Saturday, September 28, 2013

Various "African Scream Contest" (2008)

This is a rebuttal to everyone who thinks that all African music in the 1970s sounded like Fela Kuti.  While certainly there are some similarities, this compilation is a reminder that there were many many sounds at the time.  And many that were just as exciting and vital as Egypt 70. 

Various "1970s Algerian Proto-Rai Underground"

Like so many of Sublime Frequencies' releases, this one is problematic in the way that it allows for a certain amount of noncontextual tourism.  Just look at the cover image:  guns, girls, exoticism... it's a heady blend ripe for appropriation. 

Hush Arbors "Hush Arbors" (2008)

A project of former (?) Six Organs of Admittance sideman Keith Wood, Hush Arbors plays a sort of dreamy hazy psychedelica very similar to some of the output of 6OA.  Perhaps too dreamy for some, I would recommend this.

Barbara Manning "Super Scissors" (2007)

This is a remastered reissue of Manning's long out of print early releases.  These recordings have an unmistakably 90s indie sound.  Take that for what it is, because "Super Scissors" exemplifies both the best & the worst of the time.

Ry Cooder "Into the Purple Valley" (1971)

Why isn't this album entered into the conversation when people talk about the early predecessors of Americana?  You hear about the Band, Dylan, Byrds, etc, but this album should be in the conversation as well.  Filled with interpretations of standards and country hits, this is an early conceptual look at the Great Depression and Dust Bowl.

The Bug "London Zoo" (2008)

This sounds like nothing more than the soundtrack to the gritty dystopian future that we were promised so many years ago.  Rough, paranoid, new and unfamiliar even as it sounded obviously like things you've heard before. 

Espers "Espers" (2004)

Does the cover really say it all?  While "The Weed Tree" was so loaded with covers that it put their influences out where they couldn't be missed, this initial release keeps those influences implied.  While probably not as strong as some subsequent releases, "Espers" is a strong effort right out of gate.  Highly recommended for those interested in this variety of folk rock.

Sunday, September 22, 2013

DJ Babu "Duck Season vol. 2" (2003)

Exactly what it says on the tin:  a world class DJ creating beats for an assortment of star MCs.  Really fun stuff.

Sharon Jones & the Dap-Kings "Naturally" (2005)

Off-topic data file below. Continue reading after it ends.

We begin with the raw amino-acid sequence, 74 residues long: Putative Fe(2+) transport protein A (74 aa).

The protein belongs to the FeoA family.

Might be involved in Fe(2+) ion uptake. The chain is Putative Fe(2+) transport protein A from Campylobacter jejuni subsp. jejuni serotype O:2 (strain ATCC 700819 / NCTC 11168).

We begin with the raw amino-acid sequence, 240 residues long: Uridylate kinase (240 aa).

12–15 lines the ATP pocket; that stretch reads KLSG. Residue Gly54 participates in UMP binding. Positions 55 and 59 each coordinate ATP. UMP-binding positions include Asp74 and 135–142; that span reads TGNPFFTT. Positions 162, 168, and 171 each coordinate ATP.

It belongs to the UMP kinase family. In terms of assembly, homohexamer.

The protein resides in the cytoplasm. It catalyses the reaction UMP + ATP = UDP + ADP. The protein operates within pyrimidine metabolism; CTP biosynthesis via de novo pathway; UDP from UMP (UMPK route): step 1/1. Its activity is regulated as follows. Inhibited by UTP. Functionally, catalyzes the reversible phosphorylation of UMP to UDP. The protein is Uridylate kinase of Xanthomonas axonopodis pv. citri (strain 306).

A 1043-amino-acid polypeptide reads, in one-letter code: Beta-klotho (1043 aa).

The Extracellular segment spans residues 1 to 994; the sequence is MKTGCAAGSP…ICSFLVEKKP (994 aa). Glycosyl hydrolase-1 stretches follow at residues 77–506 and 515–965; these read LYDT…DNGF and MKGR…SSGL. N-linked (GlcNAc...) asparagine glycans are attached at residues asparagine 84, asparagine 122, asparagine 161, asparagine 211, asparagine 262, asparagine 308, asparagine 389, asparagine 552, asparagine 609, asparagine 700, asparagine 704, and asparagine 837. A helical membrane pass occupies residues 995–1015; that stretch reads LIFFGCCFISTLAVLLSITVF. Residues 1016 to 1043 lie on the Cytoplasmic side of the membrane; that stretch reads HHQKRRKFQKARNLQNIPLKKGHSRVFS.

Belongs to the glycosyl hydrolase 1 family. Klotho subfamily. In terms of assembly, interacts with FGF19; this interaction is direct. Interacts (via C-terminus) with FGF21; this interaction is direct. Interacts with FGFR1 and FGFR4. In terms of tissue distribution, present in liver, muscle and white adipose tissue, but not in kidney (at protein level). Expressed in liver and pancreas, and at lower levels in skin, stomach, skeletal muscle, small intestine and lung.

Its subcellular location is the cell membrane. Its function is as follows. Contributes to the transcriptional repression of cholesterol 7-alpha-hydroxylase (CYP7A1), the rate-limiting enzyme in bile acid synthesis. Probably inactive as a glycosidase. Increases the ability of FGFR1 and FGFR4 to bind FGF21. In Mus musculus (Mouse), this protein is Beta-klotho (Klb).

This is an absolute scorcher.  If you don't have it.  Stop & get it.  Now.  Really.  It is that damn good.

Damon Aaron "Highlands" (2008)

For the most part, you know what you're going to get from a record on Ubiquity.  And that's exactly what you get with this one.  It's weakness are those of the label, at times it just becomes a rather bland homogenous mess.  It's not that anything is bad, rather it just doesn't hold a candle to any of the influences that it proudly wears on its sleeve.

Mavis Staples "Live Hope at the Hideout" (2008)

One problem with recording by artists once they hit "legend" status is that that recordings are just too polite.  An easy way around that is to do a live album.  The energy should prevent things from getting too staid, and the touring band isn't quite as awed as a bunch of studio musicians. 

This live album does a good job of showcasing Staples at this latter point in her career.  While she doesn't quite have the range that she did as a younger woman, she can still do a fantastic job.

Plants and Animals "Parc Avenue" (2008)

Remember when Plants and Animals were the buzz band for a month or so?  Was it all just Montreal hype?  Some years later, this album doesn't seem significant at all.  There are some interesting groove based elements, but they don't really stick with any of that long enough to be great.  There's just too much eclecticism, and it translates into a lack of focus.

Common "Resurrection" (1994)

This is worth your time if only for "I used to love H.E.R." -- a post-golden age song lamenting the state of hiphop (in 1994!!).  If there were any doubt about hiphop being a mature art form, the fact that by the early 90s artists were reflective enough to record "it ain't like it used to be" tracks should remove that doubt.

Atmosphere "Seven's Travels" (2003)

Rhymesayers represented yet another strain of alternative hiphop.  In the case of Atmosphere, the divergence from the dominant strain is best represented by much of the subject matter.  Forgoing the usual braggadocio, Atmosphere could almost be called emo.  There's a sense of someone who is more than well aware of their faults, and perhaps ready to wallow in them.  There's a big too much focus on his junk for my taste.

Sunday, September 15, 2013

Orchestra Baobab "Made in Dakar" (2007)

Now this isn't something that happens very often.  Recorded 30+ years after their heyday, Orchestra Baobab rerecord some of their classic material, & it sounds great!